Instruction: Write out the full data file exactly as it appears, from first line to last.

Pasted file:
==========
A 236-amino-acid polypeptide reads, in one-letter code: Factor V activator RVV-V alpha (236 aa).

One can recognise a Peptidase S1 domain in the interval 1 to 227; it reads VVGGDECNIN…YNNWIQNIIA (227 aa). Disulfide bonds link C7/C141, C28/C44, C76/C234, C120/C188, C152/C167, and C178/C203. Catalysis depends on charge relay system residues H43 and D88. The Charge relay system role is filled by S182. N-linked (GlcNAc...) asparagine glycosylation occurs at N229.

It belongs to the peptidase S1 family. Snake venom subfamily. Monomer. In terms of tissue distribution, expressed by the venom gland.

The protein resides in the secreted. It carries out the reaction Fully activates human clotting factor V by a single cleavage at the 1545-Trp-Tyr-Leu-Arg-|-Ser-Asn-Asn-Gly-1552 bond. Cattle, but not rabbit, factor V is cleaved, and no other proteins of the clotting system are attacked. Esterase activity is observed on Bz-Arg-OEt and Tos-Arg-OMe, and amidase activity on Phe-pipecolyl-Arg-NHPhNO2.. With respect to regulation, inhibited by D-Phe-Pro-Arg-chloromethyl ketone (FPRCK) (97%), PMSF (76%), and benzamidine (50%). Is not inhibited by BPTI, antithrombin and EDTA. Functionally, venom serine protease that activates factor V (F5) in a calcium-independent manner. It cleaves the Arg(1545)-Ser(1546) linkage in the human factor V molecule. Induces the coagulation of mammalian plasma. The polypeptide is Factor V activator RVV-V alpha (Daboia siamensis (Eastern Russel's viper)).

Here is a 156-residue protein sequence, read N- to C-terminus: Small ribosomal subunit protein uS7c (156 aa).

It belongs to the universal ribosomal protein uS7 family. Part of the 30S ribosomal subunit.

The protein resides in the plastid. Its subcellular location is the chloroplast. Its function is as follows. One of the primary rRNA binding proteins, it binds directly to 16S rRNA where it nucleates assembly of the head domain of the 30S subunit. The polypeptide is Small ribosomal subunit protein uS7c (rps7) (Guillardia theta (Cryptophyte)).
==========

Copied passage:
A 236-amino-acid polypeptide reads, in one-letter code: Factor V activator RVV-V alpha (236 aa).

One can recognise a Peptidase S1 domain in the interval 1 to 227; it reads VVGGDECNIN…YNNWIQNIIA (227 aa). Disulfide bonds link C7/C141, C28/C44, C76/C234, C120/C188, C152/C167, and C178/C203. Catalysis depends on charge relay system residues H43 and D88. The Charge relay system role is filled by S182. N-linked (GlcNAc...) asparagine glycosylation occurs at N229.

It belongs to the peptidase S1 family. Snake venom subfamily. Monomer. In terms of tissue distribution, expressed by the venom gland.

The protein resides in the secreted. It carries out the reaction Fully activates human clotting factor V by a single cleavage at the 1545-Trp-Tyr-Leu-Arg-|-Ser-Asn-Asn-Gly-1552 bond. Cattle, but not rabbit, factor V is cleaved, and no other proteins of the clotting system are attacked. Esterase activity is observed on Bz-Arg-OEt and Tos-Arg-OMe, and amidase activity on Phe-pipecolyl-Arg-NHPhNO2.. With respect to regulation, inhibited by D-Phe-Pro-Arg-chloromethyl ketone (FPRCK) (97%), PMSF (76%), and benzamidine (50%). Is not inhibited by BPTI, antithrombin and EDTA. Functionally, venom serine protease that activates factor V (F5) in a calcium-independent manner. It cleaves the Arg(1545)-Ser(1546) linkage in the human factor V molecule. Induces the coagulation of mammalian plasma. The polypeptide is Factor V activator RVV-V alpha (Daboia siamensis (Eastern Russel's viper)).

Here is a 156-residue protein sequence, read N- to C-terminus: Small ribosomal subunit protein uS7c (156 aa).

It belongs to the universal ribosomal protein uS7 family. Part of the 30S ribosomal subunit.

The protein resides in the plastid. Its subcellular location is the chloroplast. Its function is as follows. One of the primary rRNA binding proteins, it binds directly to 16S rRNA where it nucleates assembly of the head domain of the 30S subunit. The polypeptide is Small ribosomal subunit protein uS7c (rps7) (Guillardia theta (Cryptophyte)).